The project demonstrated the effectiveness of environmental research robots and the challenges inherent to them and the turtles in harsh desert and industrial environments. The ultimate goal was the development of a customized and fully functioning non-intrusive robot for environmental monitoring that can be used to enhance or protect nature.

Augmented Reality (AR) performance and training applications for Qatari industrial trainee
Principal investigator: Robert Stephenson
Funded by: Seed Applied Research Fund and QAPCO

Description: The CNA‐Q ALT‐Centre, in collaboration with the School of Engineering Technology, investigated the potential for Augmented Reality (AR) equipment and applications to enhance the training experience of students preparing for employment in the oil and gas sector. Augmented reality systems are an exciting next generation development in industrial training. Augmented reality takes a user's physical environment and integrates it with digital information such as sound, video and graphics in real time. This overlay of digital information onto a user's view of the world can be used to give a trainee additional guidance to improve their understanding and competency of a task they would encounter, for example, in a process plant environment.

Synopsis/ impact: Qatari students, including technicians employed with QAPCO, will benefit from an enhanced learning experience, and more effective preparation for their careers in the oil and gas sector. This enhanced learning experience will include the ability of augmented reality training solutions to exploit students' interest in experiential, hands‐on learning. Further, it is widely known, for example, that students at the College are strong visual learners but weak readers. Given its visual nature, augmented reality taps into students' preferential learning style and simultaneously helps to overcome language barriers with working in English. Additionally, because the Augmented Reality learning objects are customized to QAPCO's equipment and procedures, the students will have higher levels of job readiness, which decreases additional in‐house training for QAPCO and increases safety awareness for students.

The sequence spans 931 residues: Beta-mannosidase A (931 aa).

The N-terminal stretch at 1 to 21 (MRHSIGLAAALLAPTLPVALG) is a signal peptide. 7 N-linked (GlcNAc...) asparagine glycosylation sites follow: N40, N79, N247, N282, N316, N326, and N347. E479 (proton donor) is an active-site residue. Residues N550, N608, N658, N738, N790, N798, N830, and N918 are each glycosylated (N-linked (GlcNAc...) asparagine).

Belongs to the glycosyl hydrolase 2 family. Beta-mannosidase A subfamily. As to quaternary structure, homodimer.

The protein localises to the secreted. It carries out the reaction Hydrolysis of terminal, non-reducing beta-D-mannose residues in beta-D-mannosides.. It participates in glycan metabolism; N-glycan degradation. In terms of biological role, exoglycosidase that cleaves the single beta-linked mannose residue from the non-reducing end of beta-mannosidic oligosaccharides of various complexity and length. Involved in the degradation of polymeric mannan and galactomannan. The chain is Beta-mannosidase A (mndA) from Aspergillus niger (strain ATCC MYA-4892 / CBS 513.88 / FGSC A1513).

QAPCO will benefit from a better prepared trainee workforce and from exposure to performance support and training solutions that can potentially be integrated into its own workplace training programs which can be supported by CNA‐Q.  

CNA‐Q will gain a better understanding of the potential for AR‐based training solutions, as well as the technical and pedagogical requirements for the effective integration of such training solutions. 

Both CNA‐Q and QAPCO will benefit from this project through their establishment as leaders and first adopters in the use of augmented reality training and performance support solutions in the oil and gas sector in Qatar and in the GCC region.

Antimicrobial Activities of Traditional Arab Medicinal Plants
Principal investigators: Susan Maszia, Professor Funded by: QNRF Undergraduate Research Experience Program Research Period: 09/2011 – 06/2012

Description: This research focused on testing antimicrobial properties of traditional medicines used in Arab culture. The main objectives of this study were to search literature on the medicinal plants used in Qatar, choose a number of traditional herbal medicines used by the Arab culture, record their medicinal uses, and to test their antimicrobial activities against a number of known bacterial and fungal species. These in vitro screenings are necessary to determine if the plant extracts exhibit useful antimicrobial properties.

Synopsis/ impact:

This UREP ethnobotanical study is especially important for a number of reasons,
i) knowledge of the mode of preparation and use of traditional herbal medicines lies primarily with the generation of elders
ii) traditional knowledge, as with many cultures, is verbal rather than written and recorded
iii) few scientific studies have been completed exhibiting the local herbal medicinal properties
iv) aspects of the Arab traditions are disappearing with progress and a more modern way of life
iv) Arab desert environment is changing due to construction and expansion into ecologically sensitive areas which affect the habitat of local flora
v) environmental changes may lead to the extinction of some desert plant species which are an important source of local herbal medicine.
Nineteen desert plants were collected in winter 2011. All 19 plants exhibited varying levels of antimicrobial activity against 10 Gram –positive and Gram-negative human pathogenic bacteria and one fungal species. One plant in particular, Paronychia argyrocoma, accounted for 22% of all positive tests, particularly as methanol extracts.